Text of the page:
Wednesday, July 30, 2008

Shake-ups that Wake-up

Yesterday the house shook. So did I. It took a while before I realized I had, once again, felt an earthquake. It’s only a matter of time before So Cal gets the big one – or so they say. Meanwhile, we’re all receiving our share of shake-ups. And I believe those shake-ups are sent to wake up.

Seems every day I meet someone else who’s struggling with depression from some unjust, unexpected divorce, or a deadly disease, or the loss of their house. Life is shaking them up.

This past week, the son of pastor-evangelist Greg Laurie – Christopher – died. He left behind his younger brother, Dad, Mom, wife, baby daughter and another daughter on the way. Who can explain such loss? As Greg Laurie in last Sunday’s sermon, quoting from Job 1:21, “Naked I came into the world and naked I’ll leave it. Blessed be the name of the Lord.”

He also said a lot of other inspiring things in that short, tear-jerking sermon. One thing’s for sure: when your faith is real, Christ is manifested and others can see Him through our response to the tragedies that rock our lives.

The weekend of August 15th, the Annual Harvest Crusade—founded by Greg Laurie—will take place again in the Angel Stadium near LA. These crusades draw thousands of people, and thousands get saved. (And you get to hear the coolest music.) I already know that Laurie’s messages will be the most powerful ever, and that there’ll be an incredible harvest of souls. God will use that pain for His gain. For His glory.

During foster care awareness month (May), the Steven Curtis Chapman family lost one of their adopted children. The story is convoluted (and I’ve blogged on it before so I won’t repeat it here). Why? I don’t know. Seems God allows a lot of shaking up to happen and the shaking up will bring waking up. God will use this tragedy to His glory – and perhaps in some curious way to bring more attention to the needs of the orphans waiting to be adopted.

My prayer today is that we could draw closer to the one who does the shaking so that our lives will be grounded in what cannot be shaken—so that what cannot be shaken may remain (Heb.12:27)—Christ.

Janey L. DeMeo, MA © July 2008

Wednesday, July 23, 2008

Orphans First -- not last!

A little boy’s heart is broken this week. Shattered in little pieces.

Allen expected to meet his adopting parents for the first time last week. He had already seen their photo and dreamed of the life he would share with them. But that all changed suddenly when . . . the parents changed their minds.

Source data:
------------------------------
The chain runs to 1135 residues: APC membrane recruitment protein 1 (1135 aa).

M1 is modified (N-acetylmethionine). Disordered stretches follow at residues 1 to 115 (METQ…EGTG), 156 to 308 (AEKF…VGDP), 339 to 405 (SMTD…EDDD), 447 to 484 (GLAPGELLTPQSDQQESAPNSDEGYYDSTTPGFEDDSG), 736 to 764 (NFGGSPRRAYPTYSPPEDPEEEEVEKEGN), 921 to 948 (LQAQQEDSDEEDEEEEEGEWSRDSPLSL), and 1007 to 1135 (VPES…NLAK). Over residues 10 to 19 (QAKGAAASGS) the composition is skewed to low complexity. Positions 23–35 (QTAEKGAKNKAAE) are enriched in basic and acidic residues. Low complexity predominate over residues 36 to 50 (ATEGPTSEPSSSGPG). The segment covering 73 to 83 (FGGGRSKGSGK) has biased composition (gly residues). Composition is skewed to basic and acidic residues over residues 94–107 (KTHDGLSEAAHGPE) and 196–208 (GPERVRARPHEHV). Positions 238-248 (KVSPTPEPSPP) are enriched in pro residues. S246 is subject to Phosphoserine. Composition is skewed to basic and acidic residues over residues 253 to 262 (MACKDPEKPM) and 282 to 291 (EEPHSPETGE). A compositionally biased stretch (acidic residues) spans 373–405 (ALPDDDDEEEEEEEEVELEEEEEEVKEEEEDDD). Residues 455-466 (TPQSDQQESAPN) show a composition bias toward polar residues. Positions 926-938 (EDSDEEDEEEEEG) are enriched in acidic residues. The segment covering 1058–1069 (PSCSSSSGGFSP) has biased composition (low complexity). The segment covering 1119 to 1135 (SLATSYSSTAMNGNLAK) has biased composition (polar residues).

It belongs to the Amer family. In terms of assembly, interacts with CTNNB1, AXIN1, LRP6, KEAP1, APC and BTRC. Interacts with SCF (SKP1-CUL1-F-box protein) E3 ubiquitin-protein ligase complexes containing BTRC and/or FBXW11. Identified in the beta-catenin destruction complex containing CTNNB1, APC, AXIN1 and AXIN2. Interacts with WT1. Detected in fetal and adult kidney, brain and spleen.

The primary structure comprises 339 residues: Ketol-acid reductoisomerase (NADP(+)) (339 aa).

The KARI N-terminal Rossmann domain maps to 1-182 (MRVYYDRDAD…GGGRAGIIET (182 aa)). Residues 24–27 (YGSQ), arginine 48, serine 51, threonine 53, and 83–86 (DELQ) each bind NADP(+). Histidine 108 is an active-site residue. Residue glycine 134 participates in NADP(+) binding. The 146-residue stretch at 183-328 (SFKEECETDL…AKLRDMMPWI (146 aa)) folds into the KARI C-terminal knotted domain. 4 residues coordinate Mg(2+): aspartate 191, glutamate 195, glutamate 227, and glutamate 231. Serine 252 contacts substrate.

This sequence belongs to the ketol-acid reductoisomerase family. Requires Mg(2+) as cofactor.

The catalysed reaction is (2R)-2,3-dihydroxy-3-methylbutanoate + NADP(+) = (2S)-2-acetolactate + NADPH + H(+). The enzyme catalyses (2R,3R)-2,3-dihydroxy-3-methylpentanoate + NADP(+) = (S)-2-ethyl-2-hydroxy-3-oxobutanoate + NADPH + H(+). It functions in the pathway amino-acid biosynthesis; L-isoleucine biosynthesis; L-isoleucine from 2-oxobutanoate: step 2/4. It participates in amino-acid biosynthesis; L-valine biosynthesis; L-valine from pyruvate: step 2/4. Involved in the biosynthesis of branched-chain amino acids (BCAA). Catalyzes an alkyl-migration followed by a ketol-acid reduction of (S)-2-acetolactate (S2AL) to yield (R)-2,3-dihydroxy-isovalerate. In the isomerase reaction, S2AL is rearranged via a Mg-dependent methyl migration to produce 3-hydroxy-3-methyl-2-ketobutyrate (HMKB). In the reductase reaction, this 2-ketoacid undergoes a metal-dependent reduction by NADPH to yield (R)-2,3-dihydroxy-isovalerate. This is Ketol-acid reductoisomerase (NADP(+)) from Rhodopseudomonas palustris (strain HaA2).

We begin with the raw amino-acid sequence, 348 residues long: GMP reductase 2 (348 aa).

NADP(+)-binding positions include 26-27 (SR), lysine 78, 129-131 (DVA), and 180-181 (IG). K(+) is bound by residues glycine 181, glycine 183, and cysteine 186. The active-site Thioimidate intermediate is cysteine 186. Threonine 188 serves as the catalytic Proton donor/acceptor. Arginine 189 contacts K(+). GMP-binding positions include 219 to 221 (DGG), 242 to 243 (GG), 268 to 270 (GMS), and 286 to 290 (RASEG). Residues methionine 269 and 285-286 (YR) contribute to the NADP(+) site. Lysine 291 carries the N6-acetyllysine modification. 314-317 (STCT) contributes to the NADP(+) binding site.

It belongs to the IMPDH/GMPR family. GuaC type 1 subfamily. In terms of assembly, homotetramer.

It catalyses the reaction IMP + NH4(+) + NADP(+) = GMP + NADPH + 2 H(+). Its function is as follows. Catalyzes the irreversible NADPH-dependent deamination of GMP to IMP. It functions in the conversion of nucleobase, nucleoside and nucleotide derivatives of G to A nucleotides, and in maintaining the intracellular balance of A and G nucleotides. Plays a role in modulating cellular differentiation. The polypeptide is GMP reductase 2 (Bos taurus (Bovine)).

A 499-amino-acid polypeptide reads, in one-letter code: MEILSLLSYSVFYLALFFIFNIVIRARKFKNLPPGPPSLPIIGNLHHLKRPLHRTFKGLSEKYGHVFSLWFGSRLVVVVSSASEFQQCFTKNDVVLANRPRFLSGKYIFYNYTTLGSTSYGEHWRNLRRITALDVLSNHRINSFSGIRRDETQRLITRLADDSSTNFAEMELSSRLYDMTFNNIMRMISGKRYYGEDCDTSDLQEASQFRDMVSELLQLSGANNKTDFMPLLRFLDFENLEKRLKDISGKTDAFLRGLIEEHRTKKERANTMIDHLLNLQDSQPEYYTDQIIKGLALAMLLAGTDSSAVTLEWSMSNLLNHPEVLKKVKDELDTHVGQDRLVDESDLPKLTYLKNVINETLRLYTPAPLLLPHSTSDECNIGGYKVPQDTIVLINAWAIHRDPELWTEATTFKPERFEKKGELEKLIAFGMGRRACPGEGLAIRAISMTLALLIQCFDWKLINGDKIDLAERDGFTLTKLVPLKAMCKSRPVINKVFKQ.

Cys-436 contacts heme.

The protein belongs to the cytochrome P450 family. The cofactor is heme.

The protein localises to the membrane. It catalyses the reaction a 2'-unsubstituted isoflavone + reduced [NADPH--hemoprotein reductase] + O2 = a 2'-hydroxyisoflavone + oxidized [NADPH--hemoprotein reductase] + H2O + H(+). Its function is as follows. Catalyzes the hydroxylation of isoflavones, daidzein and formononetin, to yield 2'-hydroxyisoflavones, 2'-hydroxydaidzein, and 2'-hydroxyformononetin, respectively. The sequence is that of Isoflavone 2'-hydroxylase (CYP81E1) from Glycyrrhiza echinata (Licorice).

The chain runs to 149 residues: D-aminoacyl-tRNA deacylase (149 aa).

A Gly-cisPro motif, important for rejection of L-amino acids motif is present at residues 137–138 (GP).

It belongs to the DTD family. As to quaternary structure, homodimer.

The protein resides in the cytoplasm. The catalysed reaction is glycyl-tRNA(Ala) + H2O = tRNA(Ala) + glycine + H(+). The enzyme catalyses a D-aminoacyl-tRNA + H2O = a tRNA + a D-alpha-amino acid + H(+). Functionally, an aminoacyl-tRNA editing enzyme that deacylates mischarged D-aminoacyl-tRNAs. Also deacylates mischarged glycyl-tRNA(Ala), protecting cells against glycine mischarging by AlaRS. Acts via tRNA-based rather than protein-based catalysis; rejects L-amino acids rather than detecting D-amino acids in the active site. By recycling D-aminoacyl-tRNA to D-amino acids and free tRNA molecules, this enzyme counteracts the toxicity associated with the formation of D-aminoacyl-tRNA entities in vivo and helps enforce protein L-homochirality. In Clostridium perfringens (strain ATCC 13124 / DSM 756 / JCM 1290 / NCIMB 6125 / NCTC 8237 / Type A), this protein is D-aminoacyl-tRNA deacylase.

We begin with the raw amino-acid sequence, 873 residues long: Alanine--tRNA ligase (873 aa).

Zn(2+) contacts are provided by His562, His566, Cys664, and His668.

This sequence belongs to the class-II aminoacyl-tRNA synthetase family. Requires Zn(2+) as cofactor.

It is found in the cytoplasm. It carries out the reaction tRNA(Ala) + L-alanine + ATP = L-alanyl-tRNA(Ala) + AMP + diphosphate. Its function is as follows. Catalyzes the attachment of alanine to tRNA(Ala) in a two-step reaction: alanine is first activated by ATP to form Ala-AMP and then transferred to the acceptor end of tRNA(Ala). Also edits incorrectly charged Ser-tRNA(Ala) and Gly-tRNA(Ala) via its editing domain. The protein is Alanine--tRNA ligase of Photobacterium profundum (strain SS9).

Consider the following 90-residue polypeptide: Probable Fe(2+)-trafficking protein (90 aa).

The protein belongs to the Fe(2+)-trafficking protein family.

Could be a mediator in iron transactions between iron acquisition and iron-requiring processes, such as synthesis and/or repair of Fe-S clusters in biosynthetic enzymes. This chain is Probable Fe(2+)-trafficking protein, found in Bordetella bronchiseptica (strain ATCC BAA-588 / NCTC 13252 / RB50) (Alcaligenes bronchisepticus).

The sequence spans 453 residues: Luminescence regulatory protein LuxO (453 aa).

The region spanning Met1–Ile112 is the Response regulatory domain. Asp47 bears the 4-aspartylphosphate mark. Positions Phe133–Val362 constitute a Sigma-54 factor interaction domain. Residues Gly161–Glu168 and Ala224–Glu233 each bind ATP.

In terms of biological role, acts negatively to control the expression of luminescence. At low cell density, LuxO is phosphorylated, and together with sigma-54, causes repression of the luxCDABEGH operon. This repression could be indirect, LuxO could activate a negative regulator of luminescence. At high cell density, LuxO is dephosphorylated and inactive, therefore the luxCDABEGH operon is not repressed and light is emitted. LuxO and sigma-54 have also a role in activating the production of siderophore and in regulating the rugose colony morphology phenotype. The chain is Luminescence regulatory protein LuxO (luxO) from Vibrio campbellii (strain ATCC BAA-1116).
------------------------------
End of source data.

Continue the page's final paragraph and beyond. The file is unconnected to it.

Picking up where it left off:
For reasons only they really know, they got cold feet. But now Allen is left with a cold future and possibly a cold heart.

The majority of people on the streets and in prisons were society’s rejects. They either didn’t have a family—like Allen—or their family was totally dysfunctional. That’s why I believe God would have us pray for the foster children and the world’s orphans. That’s why I do what I do with Orphans First— That’s why I believe we should storm Heaven’s doors and ask the Lord what our part is in helping these children.

Let’s pray more than every before for a solution for Allen, and the many orphans who share his pain.

I don’t know about you, but I’ve got my work cut out. And a large part of that work is on my knees. If you’d like to join me praying for the needy children, you can subscribe to the Orphans First Prayer Chain (find it on the Orphans First website).

Copyright©July 2008

Tuesday, July 08, 2008

Love Lessons from Christian the Lion

Tonight I heard of a teen boy torturing a baby—and laughing at it. Sure, the boy will be punished, but will the baby boy ever recover from his wounds ? We need to pray that he will.

In one sense, children can mend fast—if they’re loved. And a child who is loved will never forget those who love him, even if he doesn’t know how to respond and spends forever testing that love. It takes loving,loving and loving . . . and lots of prayer.

Here’s a clip on YouTube you don’t want to miss. Guaranteed to warm your heart: Christian the Lion. This is a true story. As a cub, Christian was nurtured and raised by two boys. When he reached a certain size, they were obliged to take him to Africa (on some kind of sarafi park I guess). A year later, they decided to visit him. They were told he wouldn’t recognize them. But . . . well, watch for yourself. And get your tissues ready.